Prioritize

As you survey the rubble of high priority tasks and try to figure out how to reestablish an orderly method of completing your work, you will need to prioritize tasks. The two primary methods of prioritizing tasks are by urgency and by importance. Urgent tasks tend to have rapidly approaching timelines or an expectation of rapid turnaround (e.g., emails, grading). The tendency is to immediately work on urgent tasks first. Timelines are to be respected, but tasks deemed to be most important in your long-term planning exercise must also receive immediate attention. In the most efficient approaches to addressing to-do lists there is always a tension between important task and urgent tasks. No matter how busy, it is always a good investment of time to allocate 20% of your energies towards tasks that are considered important, but not urgent.

Considering your priorities and long-term planning are also essential when it comes to considering which new tasks that you should say yes to and which opportunities need to be politely declined. Declining, then missing out on new opportunities is a common victim of the overwhelmed scholar. There is nothing wrong with taking on new tasks even when overwhelmed, but make sure that these task are consistent with your highest priorities and your long-term planning.

Renegotiate

The overwhelming collapse of the to-do list is something like a financial bankruptcy. In order to get out from under the avalanche of impossible-to-complete tasks some sacrifices may need to be made. Tasks with hard deadlines (e.g., grant proposals and conference deadlines), may need to be sacrificed if they are not of highest importance. Semi-firm deadlines such as manuscript reviews, agreed-upon delivery of work with co-authors, grading, and other tasks can often be renegotiated to a later time. The major mistake is to hide from overdue work. Stand up and address each person you owe work to and negotiate a new deadline. Clearly, this is not an activity that you want to do often and it is not fun at all. Negotiating a new deadline date with a research partner, student, or journal editor is far more professional than being late with no warning. In addition, tasks that do not have a formal deadline are often ignored. These tasks, such as submission of journal manuscripts, can be extraordinarily important. Ignoring this writing because your to-do list is too full will result in minimizing your research productivity and will affect the trajectory of your research program.

What Not to Do

There is nothing wrong with increasing work rate. However, all nighters, skipping meals, avoiding exercise, and working with high levels of anxiety are recipes for burnout. Effective self-care is impossible when extra work replaces normal life and this becomes a permanent state of being. There is nothing wrong with high intensity long and hard work. There is a problem when work is no longer productive for achieving goals and work is a never-ending hamster wheel of busyness.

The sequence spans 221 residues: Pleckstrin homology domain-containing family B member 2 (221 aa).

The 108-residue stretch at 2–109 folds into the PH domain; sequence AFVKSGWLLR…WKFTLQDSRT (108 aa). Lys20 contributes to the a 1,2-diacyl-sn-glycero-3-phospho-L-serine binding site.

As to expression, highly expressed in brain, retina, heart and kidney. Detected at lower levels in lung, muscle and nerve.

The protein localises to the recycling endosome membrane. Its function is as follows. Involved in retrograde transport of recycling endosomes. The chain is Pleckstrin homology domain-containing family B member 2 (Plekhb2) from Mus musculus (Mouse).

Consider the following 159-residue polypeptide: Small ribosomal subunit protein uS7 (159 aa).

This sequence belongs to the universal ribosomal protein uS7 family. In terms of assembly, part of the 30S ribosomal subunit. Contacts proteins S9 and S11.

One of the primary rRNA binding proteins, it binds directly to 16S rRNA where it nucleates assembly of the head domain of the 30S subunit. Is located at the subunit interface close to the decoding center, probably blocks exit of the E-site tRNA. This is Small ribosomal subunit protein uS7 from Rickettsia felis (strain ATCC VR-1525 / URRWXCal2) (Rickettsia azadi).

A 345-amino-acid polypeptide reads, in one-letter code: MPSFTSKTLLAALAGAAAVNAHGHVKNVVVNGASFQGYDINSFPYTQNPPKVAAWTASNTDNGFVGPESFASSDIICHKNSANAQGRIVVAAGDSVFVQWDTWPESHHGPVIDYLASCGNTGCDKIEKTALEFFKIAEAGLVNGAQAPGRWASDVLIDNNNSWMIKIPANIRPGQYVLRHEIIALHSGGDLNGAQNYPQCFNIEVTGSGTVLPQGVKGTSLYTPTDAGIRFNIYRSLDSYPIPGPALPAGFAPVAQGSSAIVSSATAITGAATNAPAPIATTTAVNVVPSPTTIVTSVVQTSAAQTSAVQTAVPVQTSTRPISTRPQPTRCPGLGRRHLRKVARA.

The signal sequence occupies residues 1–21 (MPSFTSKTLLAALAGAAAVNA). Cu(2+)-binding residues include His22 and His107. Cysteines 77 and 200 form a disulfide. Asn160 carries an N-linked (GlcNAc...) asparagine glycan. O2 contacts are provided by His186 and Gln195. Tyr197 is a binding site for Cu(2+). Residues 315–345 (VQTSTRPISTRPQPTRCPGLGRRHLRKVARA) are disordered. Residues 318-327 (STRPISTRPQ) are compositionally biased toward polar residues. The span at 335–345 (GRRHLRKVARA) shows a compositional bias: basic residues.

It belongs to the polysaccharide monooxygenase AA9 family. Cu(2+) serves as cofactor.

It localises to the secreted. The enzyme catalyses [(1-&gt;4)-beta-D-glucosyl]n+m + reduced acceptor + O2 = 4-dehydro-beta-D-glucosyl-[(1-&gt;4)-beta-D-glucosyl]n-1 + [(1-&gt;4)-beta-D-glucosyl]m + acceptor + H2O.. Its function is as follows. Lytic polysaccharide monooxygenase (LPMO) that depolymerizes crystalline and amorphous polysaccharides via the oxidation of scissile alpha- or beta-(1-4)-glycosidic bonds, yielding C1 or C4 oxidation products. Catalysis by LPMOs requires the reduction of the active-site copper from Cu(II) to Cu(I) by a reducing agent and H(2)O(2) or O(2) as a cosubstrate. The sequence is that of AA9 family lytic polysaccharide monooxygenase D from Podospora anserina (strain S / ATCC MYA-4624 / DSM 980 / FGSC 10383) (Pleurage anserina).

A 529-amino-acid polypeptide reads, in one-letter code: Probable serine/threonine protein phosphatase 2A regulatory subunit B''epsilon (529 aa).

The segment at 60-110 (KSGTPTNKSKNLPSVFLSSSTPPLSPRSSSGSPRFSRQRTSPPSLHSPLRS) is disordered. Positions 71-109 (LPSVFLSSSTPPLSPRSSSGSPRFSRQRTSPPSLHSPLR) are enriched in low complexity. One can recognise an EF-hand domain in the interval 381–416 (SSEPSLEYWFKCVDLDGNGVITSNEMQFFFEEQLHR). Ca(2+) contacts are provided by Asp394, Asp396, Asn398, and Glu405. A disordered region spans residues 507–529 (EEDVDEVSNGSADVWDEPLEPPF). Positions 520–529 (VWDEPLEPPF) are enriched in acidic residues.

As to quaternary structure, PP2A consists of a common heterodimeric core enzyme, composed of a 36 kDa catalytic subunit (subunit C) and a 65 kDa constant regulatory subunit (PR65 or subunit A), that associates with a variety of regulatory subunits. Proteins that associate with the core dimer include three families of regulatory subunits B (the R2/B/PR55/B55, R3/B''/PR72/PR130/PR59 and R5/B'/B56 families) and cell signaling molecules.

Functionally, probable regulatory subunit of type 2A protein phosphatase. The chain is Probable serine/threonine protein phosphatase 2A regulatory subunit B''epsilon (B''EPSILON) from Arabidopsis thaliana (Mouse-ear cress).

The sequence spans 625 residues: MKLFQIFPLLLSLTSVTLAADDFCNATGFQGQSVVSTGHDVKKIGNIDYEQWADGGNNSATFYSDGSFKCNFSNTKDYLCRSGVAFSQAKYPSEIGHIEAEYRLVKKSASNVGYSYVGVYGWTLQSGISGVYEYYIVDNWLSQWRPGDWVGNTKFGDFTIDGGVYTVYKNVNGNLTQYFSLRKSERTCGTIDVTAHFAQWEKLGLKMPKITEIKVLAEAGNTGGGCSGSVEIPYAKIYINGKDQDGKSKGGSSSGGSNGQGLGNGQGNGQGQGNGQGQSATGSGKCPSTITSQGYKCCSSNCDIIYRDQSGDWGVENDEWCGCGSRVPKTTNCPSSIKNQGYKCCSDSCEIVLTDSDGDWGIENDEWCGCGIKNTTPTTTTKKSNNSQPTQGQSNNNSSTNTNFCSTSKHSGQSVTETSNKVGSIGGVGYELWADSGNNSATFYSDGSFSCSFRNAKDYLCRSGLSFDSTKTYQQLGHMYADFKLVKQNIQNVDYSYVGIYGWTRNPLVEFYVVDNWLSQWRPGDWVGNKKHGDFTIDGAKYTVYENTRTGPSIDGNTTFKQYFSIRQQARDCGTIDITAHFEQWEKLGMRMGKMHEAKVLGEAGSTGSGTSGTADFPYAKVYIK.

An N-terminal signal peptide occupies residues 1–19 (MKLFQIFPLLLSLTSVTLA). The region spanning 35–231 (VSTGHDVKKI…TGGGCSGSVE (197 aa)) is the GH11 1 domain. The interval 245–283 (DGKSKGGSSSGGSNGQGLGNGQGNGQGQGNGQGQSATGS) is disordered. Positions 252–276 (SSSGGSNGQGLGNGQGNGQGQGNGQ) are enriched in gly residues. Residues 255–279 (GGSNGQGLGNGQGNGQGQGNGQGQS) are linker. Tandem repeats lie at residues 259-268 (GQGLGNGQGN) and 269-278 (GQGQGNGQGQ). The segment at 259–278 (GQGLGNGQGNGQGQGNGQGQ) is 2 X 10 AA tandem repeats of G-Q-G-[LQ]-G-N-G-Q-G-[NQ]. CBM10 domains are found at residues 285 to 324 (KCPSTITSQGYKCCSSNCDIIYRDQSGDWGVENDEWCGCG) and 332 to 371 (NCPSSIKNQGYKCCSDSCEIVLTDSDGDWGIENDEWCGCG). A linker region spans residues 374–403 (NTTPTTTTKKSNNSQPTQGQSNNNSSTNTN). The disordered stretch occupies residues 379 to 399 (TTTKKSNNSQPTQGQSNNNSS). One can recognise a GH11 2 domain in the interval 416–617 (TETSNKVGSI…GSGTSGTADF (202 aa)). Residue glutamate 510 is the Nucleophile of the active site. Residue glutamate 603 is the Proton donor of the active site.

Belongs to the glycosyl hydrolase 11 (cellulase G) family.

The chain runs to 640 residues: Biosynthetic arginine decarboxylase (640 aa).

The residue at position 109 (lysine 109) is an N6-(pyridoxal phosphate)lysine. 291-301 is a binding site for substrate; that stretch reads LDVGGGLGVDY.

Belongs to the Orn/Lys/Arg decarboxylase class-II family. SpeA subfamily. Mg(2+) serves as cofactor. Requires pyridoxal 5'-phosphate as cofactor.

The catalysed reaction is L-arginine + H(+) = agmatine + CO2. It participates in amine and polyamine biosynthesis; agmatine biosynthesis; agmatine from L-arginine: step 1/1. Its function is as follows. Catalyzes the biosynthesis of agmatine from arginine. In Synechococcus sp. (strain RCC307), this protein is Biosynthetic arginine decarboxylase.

A Couple of Pointers

Even after stepping back, creating long-term plans, prioritizing, renegotiating, and avoiding maladaptive practices; there is still a lot of work to do. Quite often the avalanche of work is due to a personal problem, illness, or some other event that has made work difficult to complete. Moving from no work to full speed work can be a challenge. An exercise to get back into the habits and rituals that are necessary to be most productive can be valuable. It is not too difficult for frequent readers to determine that this is the purpose of my blog posts. A blog post does not take full and intense concentration like a manuscript for publication in refereed journal, but it requires the discipline and productivity skills necessary to jumpstart efficient work habits. So a brief and manageable task is often enough to get you back on track. The second pointer is to create only a mild increase in time spent working on to-do list tasks. Rarely do you ever want to increase the time spent on your to do tasks by more than 25%. Multiple all nighters and marathon sessions usually result in poor quality work and quality of life problems. The last pointer is to fully complete your first couple of tasks in one sitting. Completing a task and checking it off of the list is reinforcing and launches your reboot of the to-do list in a positive direction.

Conclusions

Far too many academics despair when the to-do list becomes overwhelming and collapses into a disorganized and insurmountable mess. This happens to everyone who is making every effort to take advantage of all the opportunities to become a productive scholar no matter how organized they may be. The mistake happens when becoming overwhelmed leads to panic and mindless busyness. This form of work crisis is an opportunity to reestablish priorities and to work most efficiently on the projects that are of highest importance. Taking the time to step back and be mindful about how you conduct your daily tasks goes a long way towards sustainable productivity.